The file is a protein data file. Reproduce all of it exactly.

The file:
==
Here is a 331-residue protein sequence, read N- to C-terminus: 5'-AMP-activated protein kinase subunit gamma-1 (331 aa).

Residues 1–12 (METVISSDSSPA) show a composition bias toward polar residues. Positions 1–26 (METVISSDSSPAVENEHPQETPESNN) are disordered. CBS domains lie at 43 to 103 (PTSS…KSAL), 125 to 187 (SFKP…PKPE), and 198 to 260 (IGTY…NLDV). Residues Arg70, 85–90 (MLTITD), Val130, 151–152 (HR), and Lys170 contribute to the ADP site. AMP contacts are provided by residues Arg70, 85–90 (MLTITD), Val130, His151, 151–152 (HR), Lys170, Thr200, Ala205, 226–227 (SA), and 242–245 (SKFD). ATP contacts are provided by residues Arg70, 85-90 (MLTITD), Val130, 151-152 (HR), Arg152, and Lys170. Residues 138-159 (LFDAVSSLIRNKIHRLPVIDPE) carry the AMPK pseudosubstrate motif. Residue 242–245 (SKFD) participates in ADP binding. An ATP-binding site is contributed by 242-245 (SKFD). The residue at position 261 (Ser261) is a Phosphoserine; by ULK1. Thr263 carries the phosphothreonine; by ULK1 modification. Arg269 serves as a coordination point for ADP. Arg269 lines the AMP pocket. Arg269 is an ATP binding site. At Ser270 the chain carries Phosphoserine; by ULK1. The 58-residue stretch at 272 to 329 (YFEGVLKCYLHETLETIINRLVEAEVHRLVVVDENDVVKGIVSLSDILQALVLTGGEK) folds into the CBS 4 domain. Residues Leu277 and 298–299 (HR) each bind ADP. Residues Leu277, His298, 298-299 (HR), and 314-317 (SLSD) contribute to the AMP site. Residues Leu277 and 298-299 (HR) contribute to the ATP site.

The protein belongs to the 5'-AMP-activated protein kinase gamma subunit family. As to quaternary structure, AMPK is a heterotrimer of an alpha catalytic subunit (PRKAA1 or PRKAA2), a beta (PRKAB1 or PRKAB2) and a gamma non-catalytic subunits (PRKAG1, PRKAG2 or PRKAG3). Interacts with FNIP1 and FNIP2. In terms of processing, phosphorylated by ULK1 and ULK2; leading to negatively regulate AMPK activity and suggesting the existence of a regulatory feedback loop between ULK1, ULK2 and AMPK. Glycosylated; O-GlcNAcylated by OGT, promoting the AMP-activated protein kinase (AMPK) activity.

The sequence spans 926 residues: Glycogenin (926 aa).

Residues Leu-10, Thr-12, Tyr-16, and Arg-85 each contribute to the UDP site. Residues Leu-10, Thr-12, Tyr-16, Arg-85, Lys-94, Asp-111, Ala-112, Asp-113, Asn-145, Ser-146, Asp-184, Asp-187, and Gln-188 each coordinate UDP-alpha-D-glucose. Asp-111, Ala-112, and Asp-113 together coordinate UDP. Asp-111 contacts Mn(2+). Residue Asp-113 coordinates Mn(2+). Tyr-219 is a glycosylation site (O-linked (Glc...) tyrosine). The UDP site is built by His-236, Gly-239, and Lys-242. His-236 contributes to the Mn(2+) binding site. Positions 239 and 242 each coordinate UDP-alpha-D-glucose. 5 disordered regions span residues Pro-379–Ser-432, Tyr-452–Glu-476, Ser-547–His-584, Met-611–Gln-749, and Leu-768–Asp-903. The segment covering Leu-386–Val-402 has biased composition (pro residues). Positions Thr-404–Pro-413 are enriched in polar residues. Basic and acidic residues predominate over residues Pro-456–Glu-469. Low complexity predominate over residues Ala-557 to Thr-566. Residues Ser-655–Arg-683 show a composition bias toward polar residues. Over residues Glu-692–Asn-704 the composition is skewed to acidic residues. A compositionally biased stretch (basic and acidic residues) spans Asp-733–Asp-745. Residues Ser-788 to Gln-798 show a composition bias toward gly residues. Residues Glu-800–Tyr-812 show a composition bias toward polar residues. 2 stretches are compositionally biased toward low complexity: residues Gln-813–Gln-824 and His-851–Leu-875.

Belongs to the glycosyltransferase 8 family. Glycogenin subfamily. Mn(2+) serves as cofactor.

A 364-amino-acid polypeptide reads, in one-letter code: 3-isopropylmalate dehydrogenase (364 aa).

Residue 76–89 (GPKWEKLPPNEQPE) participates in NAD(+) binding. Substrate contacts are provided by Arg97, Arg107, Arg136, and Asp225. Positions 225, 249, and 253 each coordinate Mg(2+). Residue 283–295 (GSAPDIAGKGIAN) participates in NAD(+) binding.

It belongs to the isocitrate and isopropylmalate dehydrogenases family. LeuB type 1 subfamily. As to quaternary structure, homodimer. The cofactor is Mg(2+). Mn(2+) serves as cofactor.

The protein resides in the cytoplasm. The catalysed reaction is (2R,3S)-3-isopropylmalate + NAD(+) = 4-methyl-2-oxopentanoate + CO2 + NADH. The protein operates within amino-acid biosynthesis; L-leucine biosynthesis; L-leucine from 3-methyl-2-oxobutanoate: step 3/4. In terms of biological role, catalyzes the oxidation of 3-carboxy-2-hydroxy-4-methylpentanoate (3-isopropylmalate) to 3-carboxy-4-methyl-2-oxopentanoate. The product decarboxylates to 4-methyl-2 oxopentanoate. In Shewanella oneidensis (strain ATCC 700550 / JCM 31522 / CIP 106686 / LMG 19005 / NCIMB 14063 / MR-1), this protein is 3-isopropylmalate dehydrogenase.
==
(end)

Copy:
Here is a 331-residue protein sequence, read N- to C-terminus: 5'-AMP-activated protein kinase subunit gamma-1 (331 aa).

Residues 1–12 (METVISSDSSPA) show a composition bias toward polar residues. Positions 1–26 (METVISSDSSPAVENEHPQETPESNN) are disordered. CBS domains lie at 43 to 103 (PTSS…KSAL), 125 to 187 (SFKP…PKPE), and 198 to 260 (IGTY…NLDV). Residues Arg70, 85–90 (MLTITD), Val130, 151–152 (HR), and Lys170 contribute to the ADP site. AMP contacts are provided by residues Arg70, 85–90 (MLTITD), Val130, His151, 151–152 (HR), Lys170, Thr200, Ala205, 226–227 (SA), and 242–245 (SKFD). ATP contacts are provided by residues Arg70, 85-90 (MLTITD), Val130, 151-152 (HR), Arg152, and Lys170. Residues 138-159 (LFDAVSSLIRNKIHRLPVIDPE) carry the AMPK pseudosubstrate motif. Residue 242–245 (SKFD) participates in ADP binding. An ATP-binding site is contributed by 242-245 (SKFD). The residue at position 261 (Ser261) is a Phosphoserine; by ULK1. Thr263 carries the phosphothreonine; by ULK1 modification. Arg269 serves as a coordination point for ADP. Arg269 lines the AMP pocket. Arg269 is an ATP binding site. At Ser270 the chain carries Phosphoserine; by ULK1. The 58-residue stretch at 272 to 329 (YFEGVLKCYLHETLETIINRLVEAEVHRLVVVDENDVVKGIVSLSDILQALVLTGGEK) folds into the CBS 4 domain. Residues Leu277 and 298–299 (HR) each bind ADP. Residues Leu277, His298, 298-299 (HR), and 314-317 (SLSD) contribute to the AMP site. Residues Leu277 and 298-299 (HR) contribute to the ATP site.

The protein belongs to the 5'-AMP-activated protein kinase gamma subunit family. As to quaternary structure, AMPK is a heterotrimer of an alpha catalytic subunit (PRKAA1 or PRKAA2), a beta (PRKAB1 or PRKAB2) and a gamma non-catalytic subunits (PRKAG1, PRKAG2 or PRKAG3). Interacts with FNIP1 and FNIP2. In terms of processing, phosphorylated by ULK1 and ULK2; leading to negatively regulate AMPK activity and suggesting the existence of a regulatory feedback loop between ULK1, ULK2 and AMPK. Glycosylated; O-GlcNAcylated by OGT, promoting the AMP-activated protein kinase (AMPK) activity.

The sequence spans 926 residues: Glycogenin (926 aa).

Residues Leu-10, Thr-12, Tyr-16, and Arg-85 each contribute to the UDP site. Residues Leu-10, Thr-12, Tyr-16, Arg-85, Lys-94, Asp-111, Ala-112, Asp-113, Asn-145, Ser-146, Asp-184, Asp-187, and Gln-188 each coordinate UDP-alpha-D-glucose. Asp-111, Ala-112, and Asp-113 together coordinate UDP. Asp-111 contacts Mn(2+). Residue Asp-113 coordinates Mn(2+). Tyr-219 is a glycosylation site (O-linked (Glc...) tyrosine). The UDP site is built by His-236, Gly-239, and Lys-242. His-236 contributes to the Mn(2+) binding site. Positions 239 and 242 each coordinate UDP-alpha-D-glucose. 5 disordered regions span residues Pro-379–Ser-432, Tyr-452–Glu-476, Ser-547–His-584, Met-611–Gln-749, and Leu-768–Asp-903. The segment covering Leu-386–Val-402 has biased composition (pro residues). Positions Thr-404–Pro-413 are enriched in polar residues. Basic and acidic residues predominate over residues Pro-456–Glu-469. Low complexity predominate over residues Ala-557 to Thr-566. Residues Ser-655–Arg-683 show a composition bias toward polar residues. Over residues Glu-692–Asn-704 the composition is skewed to acidic residues. A compositionally biased stretch (basic and acidic residues) spans Asp-733–Asp-745. Residues Ser-788 to Gln-798 show a composition bias toward gly residues. Residues Glu-800–Tyr-812 show a composition bias toward polar residues. 2 stretches are compositionally biased toward low complexity: residues Gln-813–Gln-824 and His-851–Leu-875.

Belongs to the glycosyltransferase 8 family. Glycogenin subfamily. Mn(2+) serves as cofactor.

A 364-amino-acid polypeptide reads, in one-letter code: 3-isopropylmalate dehydrogenase (364 aa).

Residue 76–89 (GPKWEKLPPNEQPE) participates in NAD(+) binding. Substrate contacts are provided by Arg97, Arg107, Arg136, and Asp225. Positions 225, 249, and 253 each coordinate Mg(2+). Residue 283–295 (GSAPDIAGKGIAN) participates in NAD(+) binding.

It belongs to the isocitrate and isopropylmalate dehydrogenases family. LeuB type 1 subfamily. As to quaternary structure, homodimer. The cofactor is Mg(2+). Mn(2+) serves as cofactor.

The protein resides in the cytoplasm. The catalysed reaction is (2R,3S)-3-isopropylmalate + NAD(+) = 4-methyl-2-oxopentanoate + CO2 + NADH. The protein operates within amino-acid biosynthesis; L-leucine biosynthesis; L-leucine from 3-methyl-2-oxobutanoate: step 3/4. In terms of biological role, catalyzes the oxidation of 3-carboxy-2-hydroxy-4-methylpentanoate (3-isopropylmalate) to 3-carboxy-4-methyl-2-oxopentanoate. The product decarboxylates to 4-methyl-2 oxopentanoate. In Shewanella oneidensis (strain ATCC 700550 / JCM 31522 / CIP 106686 / LMG 19005 / NCIMB 14063 / MR-1), this protein is 3-isopropylmalate dehydrogenase.